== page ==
Being out in the countryside with my dogs gives me time to think. I’ve learnt the pleasure of solitude without being lonely, and that’s a good feeling for me.

Welcome to "Man with two dogs" - the family website for dog owners and dog walkers.

This is my countryside diary which appears each Saturday in the Dundee Courier newspaper.

Home winemaker

April 24th, 2004

MACBETH AND I took a walk up the Westwater together. It was a great favourite of my Father's, especially at the Meeting of the Waters which is where the Westwater flows into the North Esk.

I believe the stream was originally called the Eskandie, meaning Little Esk, hence the name of the farm of Inveriscandye. It is the farm that stands at the inflow, or  inver', where the Little Esk joins the main confluence.

As the Westwater flows in from the west, it would have been an easy adaptation to the present name.

I hadn't walked along the stream for many years, and I'd forgotten just how attractive it is. As we had to cross farmland all the time I asked permission to do so.

Much of the west bank falls steeply down to the waterside so we kept to the field edge. Both banks are quite heavily wooded and there are fallen trees amongst the undergrowth which provides lots of cover for wildlife. Macbeth was determined to explore the most precipitous parts, and I was just waiting for him to lose his hold and tumble into the water.

Part of the east bank of the river runs alongside Edzell Golf Course and I heard an unusual splash which didn't sound at all like a jumping fish. A couple of harassed golfers were looking down into the water, so I took it that one of them had been a bit undisciplined with his golf swing.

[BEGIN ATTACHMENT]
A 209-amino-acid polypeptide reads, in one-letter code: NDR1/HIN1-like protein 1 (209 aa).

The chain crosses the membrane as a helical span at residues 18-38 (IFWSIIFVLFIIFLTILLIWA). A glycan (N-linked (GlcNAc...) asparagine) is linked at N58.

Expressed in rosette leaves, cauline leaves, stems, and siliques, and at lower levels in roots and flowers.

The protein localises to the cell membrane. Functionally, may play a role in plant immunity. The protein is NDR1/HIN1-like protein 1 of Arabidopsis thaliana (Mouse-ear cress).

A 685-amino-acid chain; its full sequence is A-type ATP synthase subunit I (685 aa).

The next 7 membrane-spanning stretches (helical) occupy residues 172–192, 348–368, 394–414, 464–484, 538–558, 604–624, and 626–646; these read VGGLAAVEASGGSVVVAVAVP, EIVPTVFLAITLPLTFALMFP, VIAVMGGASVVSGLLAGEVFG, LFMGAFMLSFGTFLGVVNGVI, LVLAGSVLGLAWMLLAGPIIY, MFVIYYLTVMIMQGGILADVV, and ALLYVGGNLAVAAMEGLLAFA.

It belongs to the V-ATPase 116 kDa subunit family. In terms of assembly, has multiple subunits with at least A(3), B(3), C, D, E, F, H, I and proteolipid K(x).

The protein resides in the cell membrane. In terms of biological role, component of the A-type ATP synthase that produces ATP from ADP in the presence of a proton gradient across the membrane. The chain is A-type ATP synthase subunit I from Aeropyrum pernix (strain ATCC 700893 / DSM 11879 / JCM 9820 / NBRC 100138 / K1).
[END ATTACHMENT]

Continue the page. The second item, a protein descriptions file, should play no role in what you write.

I watched several dippers perched on stones in midstream dipping and curtseying as they searched for food. Clumps of primroses were coming into flower. They used to grow in such abundance all over the countryside when I was a youngster, but are not nearly so common nowadays.

Fifty years ago, and more, I went out with my father and picked great baskets full of the flowers which he made into wine. Also the cluster-headed cowslips which grew all along the east bank of the North Esk at the Upper Northwaterbridge. You hardly see any there now.

Father was a great home wine maker.  Hedgerow cordials' he used to call them, which was a bit of a misnomer as some of them had a kick like a mule. I especially remember his peach wine which was real firewater!

The woodpeckers have returned to our bird table and are very welcome visitors once more. We have also seen at least one goldfinch at the feeders. And I had a very brief glimpse of what I'm sure was a water vole before it disappeared over the bank of the burn at the foot of the garden.

The old Sheba dog has become a very old lady quite suddenly. She's not up to walks with Macbeth any more, and it takes her all her time just to get around the garden. Which is sad.